Kricorian's worm (albinosquid) wrote in scyphistoma,
Kricorian's worm

Article about Jellyfish Evolution

I originally transcribed this article from the New York Times and posted it in my personal journal back in June.

Plain, Simple, Primitive? Not the Jellyfish

Published: June 21, 2005

Jellyfish have traditionally been considered simple and primitive. When you gaze at one in an aquarium tank, it is not hard to see why.

Like its relatives the sea anemone and coral, the jellyfish looks like a no-frills animal. It has no head, no back or front, no left or right sides, no legs or fins. It has no heart. Its gut is a blind pouch rather than a tube, so its mouth must serve as its anus. Instead of a brain, it has a diffuse net of nerves.

A fish or a shrimp may move quickly in a determined swim; a jellyfish pulses lazily along.

But new research has made scientists realize that they have underestimated the jellyfish and its relatives - known collectively as cnidarians (pronounced nih-DEHR-ee-uns). Beneath their seemingly simple exterior lies a remarkably sophisticated collection of genes, including many that give rise to humans' complex anatomy.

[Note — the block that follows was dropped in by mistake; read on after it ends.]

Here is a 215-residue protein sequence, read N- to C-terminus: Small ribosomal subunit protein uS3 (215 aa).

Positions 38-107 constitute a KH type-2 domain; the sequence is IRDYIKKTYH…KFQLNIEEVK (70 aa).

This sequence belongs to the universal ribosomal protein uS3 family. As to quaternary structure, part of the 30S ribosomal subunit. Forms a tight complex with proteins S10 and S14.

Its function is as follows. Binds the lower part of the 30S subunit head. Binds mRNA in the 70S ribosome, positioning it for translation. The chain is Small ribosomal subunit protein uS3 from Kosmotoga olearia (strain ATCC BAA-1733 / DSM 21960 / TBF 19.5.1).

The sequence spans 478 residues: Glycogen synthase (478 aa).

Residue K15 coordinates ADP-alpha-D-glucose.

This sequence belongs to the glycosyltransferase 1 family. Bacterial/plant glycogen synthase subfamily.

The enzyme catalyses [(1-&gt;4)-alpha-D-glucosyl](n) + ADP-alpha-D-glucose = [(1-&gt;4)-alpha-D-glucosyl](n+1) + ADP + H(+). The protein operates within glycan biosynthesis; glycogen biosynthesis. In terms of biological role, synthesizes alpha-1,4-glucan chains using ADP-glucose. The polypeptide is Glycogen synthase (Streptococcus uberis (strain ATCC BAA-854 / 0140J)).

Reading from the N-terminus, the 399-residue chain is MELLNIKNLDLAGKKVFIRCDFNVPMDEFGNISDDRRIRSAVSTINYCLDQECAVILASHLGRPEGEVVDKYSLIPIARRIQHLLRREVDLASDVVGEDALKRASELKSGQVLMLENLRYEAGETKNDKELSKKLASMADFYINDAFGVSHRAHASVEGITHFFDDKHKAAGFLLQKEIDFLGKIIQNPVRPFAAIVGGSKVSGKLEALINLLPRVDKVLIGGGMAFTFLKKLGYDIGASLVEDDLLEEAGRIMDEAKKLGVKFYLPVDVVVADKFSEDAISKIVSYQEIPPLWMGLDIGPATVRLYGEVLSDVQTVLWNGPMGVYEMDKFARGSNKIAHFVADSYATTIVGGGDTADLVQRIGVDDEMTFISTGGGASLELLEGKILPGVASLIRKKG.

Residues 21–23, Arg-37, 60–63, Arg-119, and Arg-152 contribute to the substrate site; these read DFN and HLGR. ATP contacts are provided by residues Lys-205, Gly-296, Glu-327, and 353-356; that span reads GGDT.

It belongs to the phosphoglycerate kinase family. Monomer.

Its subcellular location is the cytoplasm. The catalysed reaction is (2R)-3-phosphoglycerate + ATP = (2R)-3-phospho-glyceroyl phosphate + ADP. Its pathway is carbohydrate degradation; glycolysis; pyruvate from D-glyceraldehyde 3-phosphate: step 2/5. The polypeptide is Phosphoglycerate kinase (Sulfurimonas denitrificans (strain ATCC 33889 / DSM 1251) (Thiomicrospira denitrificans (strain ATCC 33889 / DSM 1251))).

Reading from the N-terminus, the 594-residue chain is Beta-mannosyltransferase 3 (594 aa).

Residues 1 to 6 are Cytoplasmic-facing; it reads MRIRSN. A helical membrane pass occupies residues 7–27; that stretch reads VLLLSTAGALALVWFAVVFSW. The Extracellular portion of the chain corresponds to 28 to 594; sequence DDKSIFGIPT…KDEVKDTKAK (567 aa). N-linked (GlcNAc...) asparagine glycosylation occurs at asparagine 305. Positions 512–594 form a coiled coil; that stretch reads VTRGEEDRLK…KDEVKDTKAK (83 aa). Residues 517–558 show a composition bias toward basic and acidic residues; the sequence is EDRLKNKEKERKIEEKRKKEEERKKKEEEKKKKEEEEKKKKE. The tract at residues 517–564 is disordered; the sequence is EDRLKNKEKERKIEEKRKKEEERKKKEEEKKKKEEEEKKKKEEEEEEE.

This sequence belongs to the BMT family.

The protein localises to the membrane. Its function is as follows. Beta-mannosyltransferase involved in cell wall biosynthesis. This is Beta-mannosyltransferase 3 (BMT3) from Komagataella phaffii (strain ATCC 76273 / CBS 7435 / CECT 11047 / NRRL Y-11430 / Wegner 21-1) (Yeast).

These discoveries have inspired new theories about how animals evolved 600 million years ago. The findings have also attracted scientists to cnidarians as a model to understand the human body.

"The big surprise is that cnidarians are much more complex genetically than anyone would have guessed," said Dr. Kevin J. Peterson, a biologist at Dartmouth. "This data have made a lot of people step back and realize that a lot of what they had thought about cnidarians was all wrong."

Renaissance scholars considered them plants. Eighteenth-century naturalists grudgingly granted them admittance into the animal kingdom, but only just. They classified cnidarians as "zoophytes," somewhere between animal and plant.
It was not until the 19th century that naturalists began to understand how cnidarians developed from fertilized eggs, their body parts growing from two primordial layers of tissue, the endoderm and ectoderm.

Other animals, including humans and insects, have a third layer of embryonic tissue, the mesoderm, wedged between the ectoderm and the endoderm. It gives rise to muscles, the heart and other organs not found in cnidarians.